TORONTO — Job search company Indeed says postings on its site for Canadian tech roles have dropped 32 per cent since May and are showing no signs of stabilizing as the sector grapples with layoffs.
With job postings across all sectors slipping nine per cent over the summer and increasing slightly since September, the tech openings drop brings postings in the industry closer to their pre-pandemic level than the rest of the economy for the first time in two years.
"We've gone from really a market in full-out overdrive, where there are such plentiful opportunities for job seekers and really tough competition for employers trying to fill these roles... to one where the situation is a little cooler," said Indeed senior economist Brendon Bernard.
"Employers still looking to fill these jobs might have a bit of an easier time while job seekers probably won't have the same level of options that they did."
Bernard's research shows tech postings were still above pandemic levels in late November and are roughly 47 per cent higher than they were in February 2020, when the health crisis began.
He attributes much of the easing to a shift the tech sector is experiencing.
The pandemic pushed investors to funnel massive amounts of money into tech companies, which were well suited to cater to remote work, videoconferencing and streaming.
Companies in such fields saw their valuations rise significantly until people returned to offices and reverted to prior shopping habits earlier this year, pushing tech stocks down and many companies in the sector to start aggressive cost-cutting.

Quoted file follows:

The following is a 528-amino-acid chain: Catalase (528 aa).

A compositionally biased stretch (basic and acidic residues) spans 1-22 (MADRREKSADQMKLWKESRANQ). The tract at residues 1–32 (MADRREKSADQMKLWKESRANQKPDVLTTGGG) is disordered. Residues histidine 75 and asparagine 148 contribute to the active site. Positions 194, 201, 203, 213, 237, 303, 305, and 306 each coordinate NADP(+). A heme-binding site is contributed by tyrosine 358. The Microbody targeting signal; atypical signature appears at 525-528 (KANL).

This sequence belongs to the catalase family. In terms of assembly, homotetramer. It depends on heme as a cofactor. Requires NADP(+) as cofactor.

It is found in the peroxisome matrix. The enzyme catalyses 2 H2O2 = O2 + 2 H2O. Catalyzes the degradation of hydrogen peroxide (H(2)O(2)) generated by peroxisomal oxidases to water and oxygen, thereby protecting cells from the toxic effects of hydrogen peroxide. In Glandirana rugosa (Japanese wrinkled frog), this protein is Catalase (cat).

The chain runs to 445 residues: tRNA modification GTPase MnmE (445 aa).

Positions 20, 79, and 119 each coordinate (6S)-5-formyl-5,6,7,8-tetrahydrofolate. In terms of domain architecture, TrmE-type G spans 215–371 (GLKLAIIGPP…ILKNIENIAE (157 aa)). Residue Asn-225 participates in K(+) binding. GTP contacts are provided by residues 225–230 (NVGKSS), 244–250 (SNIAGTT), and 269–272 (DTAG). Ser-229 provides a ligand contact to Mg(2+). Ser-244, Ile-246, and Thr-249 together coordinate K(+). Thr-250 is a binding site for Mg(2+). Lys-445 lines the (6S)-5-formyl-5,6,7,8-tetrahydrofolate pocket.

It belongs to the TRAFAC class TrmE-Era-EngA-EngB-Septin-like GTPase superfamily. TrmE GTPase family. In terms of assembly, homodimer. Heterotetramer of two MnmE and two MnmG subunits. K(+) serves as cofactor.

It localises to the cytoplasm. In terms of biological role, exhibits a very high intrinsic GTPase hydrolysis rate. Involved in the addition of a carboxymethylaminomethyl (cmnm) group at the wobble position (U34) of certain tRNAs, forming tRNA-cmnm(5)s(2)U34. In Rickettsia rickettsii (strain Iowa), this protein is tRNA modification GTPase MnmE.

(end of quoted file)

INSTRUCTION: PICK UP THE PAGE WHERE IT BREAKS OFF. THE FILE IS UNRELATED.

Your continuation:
Companies as big as Facebook parent company Meta, Ottawa e-commerce business Shopify and digital behemoth Microsoft have since made cuts alongside startups like Clearco, Hootsuite and Wealthsimple.
Job cuts aggregator Layoffs.fyi counts 148,431 tech workers were laid off across 946 global companies since the start of 2022.
When an industry is going through a downsizing, Bernard notices many employers in the sector are not looking to hire and job seekers are less patient because more of them tend to be unemployed while hunting for a gig.
"In a world of higher layoffs, that means more urgent job seekers and for employers still looking to fill roles, an easier time filling them," he said.
Before the cuts began, Indeed's data shows overall job postings peaked at 74 per cent above their pre-pandemic level in early May. Tech openings alone rose even more, more than doubling to 116 per cent above their February 2020 level by April.
Higher-wage tech job types, which include senior software engineers, software architects and management roles, increased 149 per cent above their pre-pandemic level.
It's hard to predict whether the tech sector will retain to pre-pandemic levels of job growth or see another dramatic swing next.
Bernard said, "What happens with the overall industry going forward is going to depend both on the interaction with employer demand and job seekers but also on the health of Canadian tech companies more broadly."
This report by The Canadian Press was first published Dec. 13, 2022.
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Tara Deschamps, The Canadian Press